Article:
Vic Gundotra was an SVP of engineering at Google for almost eight years before leaving the company in 2014, and heavily involved in running Google's mobile initiatives. However, despite being one of the main drivers behind Android from 2007 to 2010, Gundotra appears to prefer Apple's iPhones over Android devices, at least for photography.

In a Facebook post, Gundotra called the results of the background-blurring iPhone 7 Plus portrait mode "stunning" and "the end of the DSLR for most people". When replying to comments on the post he went on the say that, in terms of imaging, Android phones were years behind the iPhone:

Here is the problem: It's Android. Android is an open source (mostly) operating system that has to be neutral to all parties. This sounds good until you get into the details. Ever wonder why a Samsung phone has a confused and bewildering array of photo options? Should I use the Samsung Camera? Or the Android Camera? Samsung gallery or Google Photos?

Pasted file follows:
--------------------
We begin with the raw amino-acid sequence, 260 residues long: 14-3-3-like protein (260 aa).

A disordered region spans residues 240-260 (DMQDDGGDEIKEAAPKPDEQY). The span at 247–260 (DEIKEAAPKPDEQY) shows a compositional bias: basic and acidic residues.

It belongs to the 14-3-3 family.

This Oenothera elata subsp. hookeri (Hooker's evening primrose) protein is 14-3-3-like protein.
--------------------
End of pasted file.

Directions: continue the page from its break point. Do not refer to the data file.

It's because when Samsung innovates with the underlying hardware (like a better camera) they have to convince Google to allow that innovation to be surfaced to other applications via the appropriate API. That can take YEARS.

Also the greatest innovation isn't even happening at the hardware level - it's happening at the computational photography level. (Google was crushing this 5 years ago - they had had "auto awesome" that used AI techniques to automatically remove wrinkles, whiten teeth, add vignetting, etc... but recently Google has fallen back).

Apple doesn't have all these constraints. They innovate in the underlying hardware, and just simply update the software with their latest innovations (like portrait mode) and ship it.

Bottom line: If you truly care about great photography, you own an iPhone. If you don't mind being a few years behind, buy an Android.

Apple's portrait mode doesn't come without its limitations, but it's probably fair to say among all the various incarnations of depth or bokeh effects we have seen so far it is the best performing. On the other hand some Android smartphones, such as the Google Pixel or HTC U11, offer an advantage over the latest iPhone models in terms of detail resolution and textures.

So, like with so many things, the smartphone camera that is best for you depends a lot on your personal requirements. Vic Gundotra definitely seems to have made his mind up, though. In another post he says he "would NEVER buy an Android phone again if I cared about photography." Do you agree? Let us know in the comments.